I call this set of meditations a performance piece because the collection is so self-conscious of the fact that the act of writing and reading a sonnet sequence is a restored behavior. As Richard Schechner explains, “Performance in the restored behavior sense means never for the first time, always for the second to nth time: twice behaved-behavior” (36). Shakespeare’s sonnets, of course, were riffing on a set of tropes and behaviors that were well known by his early modern readers — his alterations to the tropes are both startling and enjoyable precisely because the tropes are known. The meanings of any performance, of course, “need to be decoded by those in the know” (35), and this collection, like Shakespeare’s sonnets, epitomizes actions, interactions, and relations that are restored, remixed, and re-presented.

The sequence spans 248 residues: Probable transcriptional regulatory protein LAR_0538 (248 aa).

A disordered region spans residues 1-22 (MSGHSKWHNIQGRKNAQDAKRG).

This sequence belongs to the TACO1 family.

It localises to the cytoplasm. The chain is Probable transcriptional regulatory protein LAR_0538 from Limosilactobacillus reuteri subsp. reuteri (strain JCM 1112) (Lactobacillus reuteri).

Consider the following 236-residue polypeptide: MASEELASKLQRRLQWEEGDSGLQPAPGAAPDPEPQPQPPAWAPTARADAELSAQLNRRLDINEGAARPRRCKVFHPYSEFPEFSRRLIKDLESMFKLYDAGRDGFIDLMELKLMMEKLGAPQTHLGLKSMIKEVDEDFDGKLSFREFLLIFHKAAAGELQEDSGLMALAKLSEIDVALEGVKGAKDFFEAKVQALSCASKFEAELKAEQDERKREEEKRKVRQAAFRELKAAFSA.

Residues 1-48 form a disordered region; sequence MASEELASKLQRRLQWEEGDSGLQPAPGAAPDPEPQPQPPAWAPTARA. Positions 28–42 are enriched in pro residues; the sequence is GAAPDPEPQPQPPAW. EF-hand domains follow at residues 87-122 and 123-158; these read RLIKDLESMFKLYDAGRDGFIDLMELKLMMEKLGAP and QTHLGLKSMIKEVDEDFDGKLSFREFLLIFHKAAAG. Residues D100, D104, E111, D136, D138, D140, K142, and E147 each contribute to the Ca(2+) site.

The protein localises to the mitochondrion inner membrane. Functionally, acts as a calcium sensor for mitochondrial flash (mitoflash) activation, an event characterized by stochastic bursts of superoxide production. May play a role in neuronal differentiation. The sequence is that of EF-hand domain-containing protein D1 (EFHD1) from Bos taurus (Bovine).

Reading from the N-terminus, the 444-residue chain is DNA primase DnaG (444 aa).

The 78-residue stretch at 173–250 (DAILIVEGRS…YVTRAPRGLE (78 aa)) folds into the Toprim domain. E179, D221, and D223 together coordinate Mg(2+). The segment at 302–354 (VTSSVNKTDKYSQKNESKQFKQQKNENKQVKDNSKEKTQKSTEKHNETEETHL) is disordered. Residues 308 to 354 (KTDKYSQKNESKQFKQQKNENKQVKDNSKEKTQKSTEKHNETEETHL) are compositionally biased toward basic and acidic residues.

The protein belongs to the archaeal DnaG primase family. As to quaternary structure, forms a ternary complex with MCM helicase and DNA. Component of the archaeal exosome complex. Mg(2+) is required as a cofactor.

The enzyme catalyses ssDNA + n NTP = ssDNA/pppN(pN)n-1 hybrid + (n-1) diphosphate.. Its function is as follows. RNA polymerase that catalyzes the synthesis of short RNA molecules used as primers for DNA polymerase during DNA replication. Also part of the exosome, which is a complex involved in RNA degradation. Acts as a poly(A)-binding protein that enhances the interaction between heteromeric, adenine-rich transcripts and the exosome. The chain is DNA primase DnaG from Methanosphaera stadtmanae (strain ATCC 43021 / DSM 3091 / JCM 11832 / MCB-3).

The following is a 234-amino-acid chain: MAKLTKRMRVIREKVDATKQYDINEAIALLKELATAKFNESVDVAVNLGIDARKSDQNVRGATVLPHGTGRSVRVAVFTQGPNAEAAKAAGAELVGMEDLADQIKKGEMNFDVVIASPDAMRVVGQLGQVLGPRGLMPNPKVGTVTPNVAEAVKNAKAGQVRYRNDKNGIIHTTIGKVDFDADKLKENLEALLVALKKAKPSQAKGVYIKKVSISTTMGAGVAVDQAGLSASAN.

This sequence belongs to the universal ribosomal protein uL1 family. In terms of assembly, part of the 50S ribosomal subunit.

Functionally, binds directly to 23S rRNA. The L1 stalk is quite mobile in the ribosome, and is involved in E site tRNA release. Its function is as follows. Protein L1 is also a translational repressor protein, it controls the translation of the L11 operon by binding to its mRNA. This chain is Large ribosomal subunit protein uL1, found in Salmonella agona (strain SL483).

The remixing in this collection engenders a distinct queer aesthetics that work against the notion that increase and immortality must be achieved through procreation and progeny. Like Stephen Guy-Bray’s brilliant book, Against Reproduction, these meditations challenge the common trope of author as parent and text as child. The eyes that emanate from “self-love” (Shakespeare's Sonnet 3), for instance, are not ones that are haunted by fears of loss or the lack of offspring. On the contrary, they smolder with a desire that seems to transcend both the need for time and the need for partners.